I remember early in my homeschooling journey reading an article that stated that most children can learn all of elementary-school math in a matter of a few months when they are 12, instead of teaching it the typical way.  I comforted myself with this idea when math wasn’t going well in our homeschooling, or when we just weren’t getting around to it. “That’s okay, we’ll easily catch up later,” I would tell myself.

Real Life Is Never That Easy

It turns out, it didn’t quite work out that way. I have realized the person in the article had two things I did not have. One thing they had was neurotypical children, without learning differences. My kids aren’t typical. The other thing that made their situation different was that they seem to be a person who had a clue how on earth to teach all of elementary school math in a few months! That second one was really problematic.

One of my kids had spent years being challenging to teach. Challenging about everything, not just math. So, we didn’t follow a typical math curriculum for a long time.  We did living math activities, like the ones in the curriculums I write. We counted and added objects, divided cookies, and played games with math. We watched shows like “Odd Squad” and played lots of Mine Craft, which has more math than it looks like at first glance.

Making a New Plan

So, what did we do when age 12 rolled around?

First, we used an amazingly inexpensive program called MathLine.  MathLine has a level called F which is designed to review all of elementary math. I think I paid less than $3 for the workbook from a homeschool supply company and another $20 for the MathLine abacus.  There was also an inexpensive teacher’s guide. We didn’t use the abacus much, but I am a fan of having all the manipulatives I can afford.

This little workbook went through all the topics generally covered in elementary school math and had a page or 2 of problems on each topic. We were able to breeze through some things and spend extra time where it was needed. Because I had a page full of examples, I could make up extra problems if we needed to practice something.

I also decided to do most of our work on a whiteboard with one problem at a time, doing about 5 problems on it each day. This reduced distractions and made the work more manageable. I’ve heard there are some kids who happily do long pages full of math problems, but I didn’t give birth to those people. About five problems a day was a good balance of giving us practice and feeling like we did things while not being either too repetitive or too overwhelming. Working on the whiteboard helped remove the stress of having to work neatly or worry over making mistakes. Everything gets erased, no matter what, so it doesn’t have to be perfect.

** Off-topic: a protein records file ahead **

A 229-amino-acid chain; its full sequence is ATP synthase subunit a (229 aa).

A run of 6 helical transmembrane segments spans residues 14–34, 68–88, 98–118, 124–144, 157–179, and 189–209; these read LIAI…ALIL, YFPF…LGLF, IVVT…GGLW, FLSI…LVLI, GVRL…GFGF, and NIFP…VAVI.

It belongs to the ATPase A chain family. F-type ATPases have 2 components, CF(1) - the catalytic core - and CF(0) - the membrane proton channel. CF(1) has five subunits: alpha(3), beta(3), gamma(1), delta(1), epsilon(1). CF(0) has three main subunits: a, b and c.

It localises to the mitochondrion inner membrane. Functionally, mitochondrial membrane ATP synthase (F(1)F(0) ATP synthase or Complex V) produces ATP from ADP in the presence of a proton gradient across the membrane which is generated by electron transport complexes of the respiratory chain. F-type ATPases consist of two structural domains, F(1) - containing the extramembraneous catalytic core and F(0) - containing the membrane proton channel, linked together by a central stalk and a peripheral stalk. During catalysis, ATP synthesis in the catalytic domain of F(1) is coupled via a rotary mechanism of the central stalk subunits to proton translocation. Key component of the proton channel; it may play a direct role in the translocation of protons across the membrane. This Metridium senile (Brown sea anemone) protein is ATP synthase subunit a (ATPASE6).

Our Next Steps

Once that book was completed we moved on to Math-U-See Epsilon. It is the Math-U-See book focused on fractions. Fractions felt like the right place to start getting ready for higher-level math. If you don’t understand manipulating fractions, algebra isn’t going to be possible.

Once again, some lessons required more time, and others we were able to fly through. Every student is different, but as an older student who was ready to learn, we found that doing 2 worksheets was enough for many lessons, and for some, just one of the many worksheets in a section was enough to get my student to see the concept and move along.

Math-U-See has a very methodical program that builds upon an idea in a logical way. For this reason, I chose not to skip any lessons. I didn’t want my students to struggle when things got more challenging. But, instead, we moved quickly and did only as many worksheets from the student book as it took to understand the concepts and be sure the foundation was there. Even with moving quickly, most days we only complete one lesson a day. Some students might be prepared to do multiple pages in a single day, but that can also lead to burnout. I would rather we make slow and steady progress, even though our goal is to get ready for high school math as quickly as possible.

I hope This Helps

If you are also looking for a way to help your middle schooler catch up and be ready to start high school math, I hope sharing this helps you.

As a person who was not actually ready to teach math without a curriculum for high school, this method has helped us get ready for high school math after not using a curriculum for elementary school.

P.S. These links to the math programs I talked about above.

And I really like these manipulatives for teaching math.

Mathlink Cubes

by Learning Resources

About the Author

Laura Sowdon, OTR/L is an occupational therapist, writer, speaker, educator and creator of the Five Senses Literature Lessons homeschool curriculum. She has worked as an occupational therapist with children in public and private schools, as well as private practice. Laura has taught and managed homeschool co-ops as well as homeschooling her own three children. Laura is dedicated to the idea of educating children at a pace that aligns with brain and physical development milestones and respects neurodiversity in all its forms.

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